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What caused the French revolution - Research Paper Example

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The first estate comprised of high-ranking religious leaders or clergymen, who had the privilege of paying no taxes to the monarchic government. The second estate comprised of nobility that were primarily landowners and paid no direct taxes. …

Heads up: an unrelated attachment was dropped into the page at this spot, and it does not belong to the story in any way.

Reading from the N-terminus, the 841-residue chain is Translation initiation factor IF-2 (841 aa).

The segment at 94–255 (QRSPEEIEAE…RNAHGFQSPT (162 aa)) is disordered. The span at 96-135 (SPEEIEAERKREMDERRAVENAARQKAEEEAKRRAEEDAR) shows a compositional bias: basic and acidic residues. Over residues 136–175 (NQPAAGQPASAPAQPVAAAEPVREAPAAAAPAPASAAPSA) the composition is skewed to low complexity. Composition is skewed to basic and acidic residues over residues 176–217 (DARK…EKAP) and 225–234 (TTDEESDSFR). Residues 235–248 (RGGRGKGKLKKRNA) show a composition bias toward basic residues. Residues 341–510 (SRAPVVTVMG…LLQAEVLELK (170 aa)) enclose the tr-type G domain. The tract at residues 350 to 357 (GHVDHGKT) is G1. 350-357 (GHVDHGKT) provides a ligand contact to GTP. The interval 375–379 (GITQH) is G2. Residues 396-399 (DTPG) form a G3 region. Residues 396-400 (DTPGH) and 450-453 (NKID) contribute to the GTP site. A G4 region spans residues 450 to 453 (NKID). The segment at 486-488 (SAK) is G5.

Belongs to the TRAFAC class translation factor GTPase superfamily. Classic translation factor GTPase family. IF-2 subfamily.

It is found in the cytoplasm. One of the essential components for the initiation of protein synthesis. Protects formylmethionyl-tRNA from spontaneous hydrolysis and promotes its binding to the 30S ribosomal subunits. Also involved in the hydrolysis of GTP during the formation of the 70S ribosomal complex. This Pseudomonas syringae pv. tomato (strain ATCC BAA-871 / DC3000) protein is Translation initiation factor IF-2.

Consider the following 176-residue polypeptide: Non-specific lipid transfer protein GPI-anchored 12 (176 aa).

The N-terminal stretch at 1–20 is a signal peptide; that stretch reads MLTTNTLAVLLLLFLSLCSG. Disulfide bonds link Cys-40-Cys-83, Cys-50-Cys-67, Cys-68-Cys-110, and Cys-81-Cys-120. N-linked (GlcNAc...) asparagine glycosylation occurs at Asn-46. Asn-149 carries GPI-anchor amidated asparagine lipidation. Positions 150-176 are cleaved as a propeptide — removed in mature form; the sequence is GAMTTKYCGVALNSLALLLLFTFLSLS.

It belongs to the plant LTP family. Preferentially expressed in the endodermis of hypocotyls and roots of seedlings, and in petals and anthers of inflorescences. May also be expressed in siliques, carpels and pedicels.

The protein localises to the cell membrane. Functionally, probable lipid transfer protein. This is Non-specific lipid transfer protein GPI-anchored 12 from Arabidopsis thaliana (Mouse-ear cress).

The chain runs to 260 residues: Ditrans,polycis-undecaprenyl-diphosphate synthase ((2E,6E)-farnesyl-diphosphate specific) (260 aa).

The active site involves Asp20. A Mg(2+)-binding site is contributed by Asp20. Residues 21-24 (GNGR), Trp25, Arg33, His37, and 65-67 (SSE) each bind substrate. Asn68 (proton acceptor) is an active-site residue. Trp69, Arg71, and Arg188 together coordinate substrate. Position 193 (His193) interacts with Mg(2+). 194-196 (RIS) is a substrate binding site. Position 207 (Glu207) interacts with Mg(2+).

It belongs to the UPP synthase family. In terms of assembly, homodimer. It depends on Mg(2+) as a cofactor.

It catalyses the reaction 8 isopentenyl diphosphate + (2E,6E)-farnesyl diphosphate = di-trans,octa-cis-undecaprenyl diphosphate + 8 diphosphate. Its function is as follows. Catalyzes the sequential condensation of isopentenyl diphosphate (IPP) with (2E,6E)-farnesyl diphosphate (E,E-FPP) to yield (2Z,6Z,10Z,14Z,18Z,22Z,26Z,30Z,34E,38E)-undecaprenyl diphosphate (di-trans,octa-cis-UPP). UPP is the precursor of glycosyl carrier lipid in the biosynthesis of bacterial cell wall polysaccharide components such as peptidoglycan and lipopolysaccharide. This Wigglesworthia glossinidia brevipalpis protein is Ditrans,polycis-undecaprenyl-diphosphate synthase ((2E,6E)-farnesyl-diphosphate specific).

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Download file to see previous pages On the other hand, “the nobility were exempt from taxation; the clergy were entitled to the privilege of taxing themselves, in the form of free gifts… [and all these were for the] benefit of the privileged classes, and to the detriment of the people” (Mignet 4). Such prevailing conditions, which did not change for many generations, created a deep-rooted resentment in the minds of the common people. On 14th July 1789, few people from the working classes and a handful of soldiers took control of the famous prison of Bastille in Paris, which soon changed the entire history of France. A number of underlying factors triggered the seizing of Bastille, of which the chief ones were, persistently increasing taxes (the economic factor), the Old Regime (the social factor), and to a certain extent philosophical inspiration from Enlightenment theories and the American Revolution. However, the more apparent and immediate reasons that triggered the revolution were increasing prices of food items (bread), removal of third estate from the meeting hall and Louis XVI’s ordering of Swiss guards into Paris. Here the most important factors were the economic and social causes related to the Old Regime. France at that time was socially categorized into three different estates. The first estate comprised of high-ranking religious leaders or clergymen, who had the privilege of paying no taxes to the monarchic government. The second estate comprised of nobility that were primarily landowners and paid no direct taxes. The third estate, which comprised of the rest of the population (the urban middle class, the urban lower class, and the farmers), paid all the taxes. Thus, the ones that had the least, paid the maximum taxes (royal taxes, feudal taxes, and even work related taxes) and through this process lost almost half of what they earned as wages (Frey and Frey 2). During this time, France suffered a series of defeats against Britain in various battles, which placed a huge burden of debt on France. It caused a fall in public morale and increasing social unrest owing to the increasing economic pressure on the common people (pressure to increase the revenue to service the debt). The third estate that was already paying high taxes was further burdened with more, and with the second estate refusing to pay any form of taxes, the situation turned worse. With expenditure being more than the revenue, King Louis XVI decided to hold all reforms and did nothing to improve the worsening situation (Frey and Frey 3). Another factor that triggered the French revolution was the American Revolution, which showed how absolute monarchy could be overthrown and democracy established. The third important factor was the various philosophical teachings and writings of this era (the era of Enlightenment), such as, writings of John Locke, a philosopher whose works advocated freedom from persecution. An increasing number of French citizens became influenced by notions of natural rights (humanitarianism, fraternity, liberty, and equality) and the rather ambiguous notions of State based Contract theory, as conceptualized by Turgot, Diderot, Voltaire, other social scientists and philosophers of the Enlightenment era (Peyre, 63-65). The American Revolution showed that it was actually possible to use Enlightenment theories to make a government function effectively (Mackey, 57). Some of the American revolutionary leaders, such as, Benjamin Franklin had spent a great deal of time in Paris and mixed liberally with the intellectual society in France. Besides this, long-term contact between French army and American revoluti ...Download file to see next pagesRead More
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